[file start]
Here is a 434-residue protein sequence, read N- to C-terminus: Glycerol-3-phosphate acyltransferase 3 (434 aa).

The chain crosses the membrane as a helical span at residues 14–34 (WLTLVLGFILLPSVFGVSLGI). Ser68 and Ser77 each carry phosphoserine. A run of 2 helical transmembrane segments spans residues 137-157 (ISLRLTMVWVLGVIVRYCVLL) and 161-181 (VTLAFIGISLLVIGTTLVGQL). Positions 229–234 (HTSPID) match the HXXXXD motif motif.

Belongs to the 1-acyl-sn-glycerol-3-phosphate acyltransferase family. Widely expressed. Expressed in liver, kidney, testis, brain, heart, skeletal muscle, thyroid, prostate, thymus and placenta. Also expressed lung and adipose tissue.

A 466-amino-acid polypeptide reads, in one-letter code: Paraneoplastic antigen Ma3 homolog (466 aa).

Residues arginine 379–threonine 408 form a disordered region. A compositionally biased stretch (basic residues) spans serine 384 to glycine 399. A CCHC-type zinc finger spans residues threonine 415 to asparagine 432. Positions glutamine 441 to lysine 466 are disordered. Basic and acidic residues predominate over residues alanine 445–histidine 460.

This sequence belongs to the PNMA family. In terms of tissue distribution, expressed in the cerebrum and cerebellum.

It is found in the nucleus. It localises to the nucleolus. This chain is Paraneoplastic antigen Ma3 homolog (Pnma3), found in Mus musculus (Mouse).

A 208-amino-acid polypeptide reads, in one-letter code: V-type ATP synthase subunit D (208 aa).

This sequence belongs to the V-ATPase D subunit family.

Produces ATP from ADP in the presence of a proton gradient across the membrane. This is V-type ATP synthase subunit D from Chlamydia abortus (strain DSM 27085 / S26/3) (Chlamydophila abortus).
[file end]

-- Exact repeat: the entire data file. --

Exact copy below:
Here is a 434-residue protein sequence, read N- to C-terminus: Glycerol-3-phosphate acyltransferase 3 (434 aa).

The chain crosses the membrane as a helical span at residues 14–34 (WLTLVLGFILLPSVFGVSLGI). Ser68 and Ser77 each carry phosphoserine. A run of 2 helical transmembrane segments spans residues 137-157 (ISLRLTMVWVLGVIVRYCVLL) and 161-181 (VTLAFIGISLLVIGTTLVGQL). Positions 229–234 (HTSPID) match the HXXXXD motif motif.

Belongs to the 1-acyl-sn-glycerol-3-phosphate acyltransferase family. Widely expressed. Expressed in liver, kidney, testis, brain, heart, skeletal muscle, thyroid, prostate, thymus and placenta. Also expressed lung and adipose tissue.

A 466-amino-acid polypeptide reads, in one-letter code: Paraneoplastic antigen Ma3 homolog (466 aa).

Residues arginine 379–threonine 408 form a disordered region. A compositionally biased stretch (basic residues) spans serine 384 to glycine 399. A CCHC-type zinc finger spans residues threonine 415 to asparagine 432. Positions glutamine 441 to lysine 466 are disordered. Basic and acidic residues predominate over residues alanine 445–histidine 460.

This sequence belongs to the PNMA family. In terms of tissue distribution, expressed in the cerebrum and cerebellum.

It is found in the nucleus. It localises to the nucleolus. This chain is Paraneoplastic antigen Ma3 homolog (Pnma3), found in Mus musculus (Mouse).

A 208-amino-acid polypeptide reads, in one-letter code: V-type ATP synthase subunit D (208 aa).

This sequence belongs to the V-ATPase D subunit family.

Produces ATP from ADP in the presence of a proton gradient across the membrane. This is V-type ATP synthase subunit D from Chlamydia abortus (strain DSM 27085 / S26/3) (Chlamydophila abortus).